Cotton growers in India, Pakistan and Bangladesh are expected to benefit from a sustainable farming programme announced by one of Europe’s biggest fast fashion chains.
Primark, a household name in the UK, has pledged to train 125,000 smallholder cotton farmers by the end of 2023.
The group’s sustainability programme builds skills on using fewer chemical pesticides and fertilisers and less water, thereby preserving biodiversity and helping to mitigate against climate change.
It also lowers input costs and improves yields and profits for the farmer, the group said.
India is the world’s largest producer of cotton and one of the country’s most important crops.
According to the Better Cotton initiative, another sustainability programme, 5.8 million Indian farmers make a living from growing cotton while tens of millions more work in related industries.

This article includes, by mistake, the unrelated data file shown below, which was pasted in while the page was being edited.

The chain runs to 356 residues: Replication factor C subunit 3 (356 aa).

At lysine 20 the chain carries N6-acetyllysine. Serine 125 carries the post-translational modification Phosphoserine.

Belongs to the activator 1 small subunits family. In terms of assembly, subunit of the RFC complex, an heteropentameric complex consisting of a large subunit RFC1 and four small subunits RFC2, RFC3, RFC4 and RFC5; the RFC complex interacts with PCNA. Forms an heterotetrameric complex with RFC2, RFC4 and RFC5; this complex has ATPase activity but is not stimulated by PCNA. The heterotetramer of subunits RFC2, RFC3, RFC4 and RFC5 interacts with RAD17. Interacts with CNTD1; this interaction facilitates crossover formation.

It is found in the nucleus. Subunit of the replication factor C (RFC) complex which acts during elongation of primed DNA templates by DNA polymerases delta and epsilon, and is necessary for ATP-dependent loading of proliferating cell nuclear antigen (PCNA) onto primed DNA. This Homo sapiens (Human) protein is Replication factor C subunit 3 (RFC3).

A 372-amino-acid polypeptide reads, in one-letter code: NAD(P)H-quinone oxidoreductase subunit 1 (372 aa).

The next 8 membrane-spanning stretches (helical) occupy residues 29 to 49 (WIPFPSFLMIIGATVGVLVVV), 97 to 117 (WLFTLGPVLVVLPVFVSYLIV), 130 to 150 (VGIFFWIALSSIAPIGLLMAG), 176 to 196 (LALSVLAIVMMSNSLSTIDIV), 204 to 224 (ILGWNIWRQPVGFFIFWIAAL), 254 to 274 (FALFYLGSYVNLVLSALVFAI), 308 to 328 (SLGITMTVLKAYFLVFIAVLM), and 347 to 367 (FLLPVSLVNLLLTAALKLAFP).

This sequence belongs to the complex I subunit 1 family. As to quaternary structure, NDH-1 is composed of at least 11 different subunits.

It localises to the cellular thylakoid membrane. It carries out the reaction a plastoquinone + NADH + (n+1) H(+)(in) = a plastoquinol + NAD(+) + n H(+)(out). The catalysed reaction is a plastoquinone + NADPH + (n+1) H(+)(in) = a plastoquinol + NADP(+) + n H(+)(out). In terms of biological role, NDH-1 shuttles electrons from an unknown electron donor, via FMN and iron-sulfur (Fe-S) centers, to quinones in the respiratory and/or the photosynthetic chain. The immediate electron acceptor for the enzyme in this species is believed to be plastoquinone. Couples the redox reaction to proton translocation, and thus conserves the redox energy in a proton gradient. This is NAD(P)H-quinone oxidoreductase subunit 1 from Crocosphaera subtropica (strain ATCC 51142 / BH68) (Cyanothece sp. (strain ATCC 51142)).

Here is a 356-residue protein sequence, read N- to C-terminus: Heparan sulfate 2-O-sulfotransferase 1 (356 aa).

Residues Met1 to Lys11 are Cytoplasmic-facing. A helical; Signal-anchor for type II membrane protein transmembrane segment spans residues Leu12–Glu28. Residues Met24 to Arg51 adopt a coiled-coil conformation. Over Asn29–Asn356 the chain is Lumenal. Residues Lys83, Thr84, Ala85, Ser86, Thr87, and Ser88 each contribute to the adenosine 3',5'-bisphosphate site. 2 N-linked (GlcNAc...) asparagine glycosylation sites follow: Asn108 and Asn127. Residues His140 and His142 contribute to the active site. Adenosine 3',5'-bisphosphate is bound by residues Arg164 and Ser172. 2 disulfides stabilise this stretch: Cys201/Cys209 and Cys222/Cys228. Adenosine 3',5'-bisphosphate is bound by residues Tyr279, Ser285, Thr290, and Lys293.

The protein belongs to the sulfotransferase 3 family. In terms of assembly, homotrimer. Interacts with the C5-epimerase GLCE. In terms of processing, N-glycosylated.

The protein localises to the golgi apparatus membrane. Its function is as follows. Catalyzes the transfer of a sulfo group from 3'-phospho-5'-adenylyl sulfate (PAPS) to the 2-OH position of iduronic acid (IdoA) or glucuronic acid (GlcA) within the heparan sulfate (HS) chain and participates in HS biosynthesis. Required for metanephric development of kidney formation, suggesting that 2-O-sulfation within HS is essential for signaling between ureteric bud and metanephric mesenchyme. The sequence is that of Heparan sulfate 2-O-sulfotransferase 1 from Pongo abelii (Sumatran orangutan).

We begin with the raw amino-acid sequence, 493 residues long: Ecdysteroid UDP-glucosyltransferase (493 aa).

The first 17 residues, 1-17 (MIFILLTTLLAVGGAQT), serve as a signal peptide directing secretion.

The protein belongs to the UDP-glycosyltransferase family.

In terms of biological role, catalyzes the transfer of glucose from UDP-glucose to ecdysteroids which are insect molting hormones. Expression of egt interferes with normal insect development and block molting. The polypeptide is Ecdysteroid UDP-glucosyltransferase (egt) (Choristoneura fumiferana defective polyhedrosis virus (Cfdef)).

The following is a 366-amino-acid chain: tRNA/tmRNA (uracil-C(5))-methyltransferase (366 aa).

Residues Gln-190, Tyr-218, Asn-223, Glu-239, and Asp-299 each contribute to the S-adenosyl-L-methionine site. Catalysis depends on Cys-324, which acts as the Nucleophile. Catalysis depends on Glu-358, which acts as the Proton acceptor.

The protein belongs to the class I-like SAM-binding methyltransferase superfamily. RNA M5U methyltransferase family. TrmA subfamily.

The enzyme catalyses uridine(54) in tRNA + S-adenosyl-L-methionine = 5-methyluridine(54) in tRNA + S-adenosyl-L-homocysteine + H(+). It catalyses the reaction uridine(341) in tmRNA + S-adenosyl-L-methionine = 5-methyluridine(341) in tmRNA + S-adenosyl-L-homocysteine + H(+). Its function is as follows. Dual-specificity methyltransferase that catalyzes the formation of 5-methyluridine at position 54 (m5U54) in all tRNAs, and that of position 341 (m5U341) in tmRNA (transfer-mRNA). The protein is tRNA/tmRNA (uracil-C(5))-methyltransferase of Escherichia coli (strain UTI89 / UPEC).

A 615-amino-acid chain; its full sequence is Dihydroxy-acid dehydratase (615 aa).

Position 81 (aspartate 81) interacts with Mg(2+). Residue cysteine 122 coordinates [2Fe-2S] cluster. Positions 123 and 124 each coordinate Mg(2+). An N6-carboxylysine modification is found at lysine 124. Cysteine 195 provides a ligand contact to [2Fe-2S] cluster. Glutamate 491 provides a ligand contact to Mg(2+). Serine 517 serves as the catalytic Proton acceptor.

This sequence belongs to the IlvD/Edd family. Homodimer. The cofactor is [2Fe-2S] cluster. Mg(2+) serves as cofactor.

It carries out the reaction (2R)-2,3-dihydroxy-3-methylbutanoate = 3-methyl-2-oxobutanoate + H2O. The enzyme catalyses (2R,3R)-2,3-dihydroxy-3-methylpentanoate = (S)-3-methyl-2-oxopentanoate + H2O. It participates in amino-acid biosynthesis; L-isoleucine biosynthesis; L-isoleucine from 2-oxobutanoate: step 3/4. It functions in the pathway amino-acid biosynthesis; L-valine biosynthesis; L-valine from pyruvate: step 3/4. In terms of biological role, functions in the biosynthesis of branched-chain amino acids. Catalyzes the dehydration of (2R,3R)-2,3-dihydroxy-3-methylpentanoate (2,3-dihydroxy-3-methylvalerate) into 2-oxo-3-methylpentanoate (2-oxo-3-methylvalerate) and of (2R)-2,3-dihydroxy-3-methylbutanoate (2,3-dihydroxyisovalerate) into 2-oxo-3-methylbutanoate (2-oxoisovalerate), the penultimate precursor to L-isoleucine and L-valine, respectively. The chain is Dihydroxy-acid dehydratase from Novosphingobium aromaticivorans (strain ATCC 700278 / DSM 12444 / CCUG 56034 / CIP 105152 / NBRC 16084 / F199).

Cutting Environmental Impact
Primark, owned by London-listed Associated British Foods, said on Friday the commitment would take the total number of farmers in the programme to over 275,000 by the end of next year.
Last September, Primark vowed to cut its environmental impact by using more recyclable materials, making clothing more durable, and improving wages for workers.
It pledged that 100% of the cotton in its clothes would be sourced from its sustainable cotton programme, organic or recycled by 2027. It also committed to make all its products from recycled fibres or more sustainably sourced materials by 2030.
Currently, almost 40% of Primark clothing is made from recycled fibres or more sustainably sourced materials.
- Reuters, with additional editing by George Russell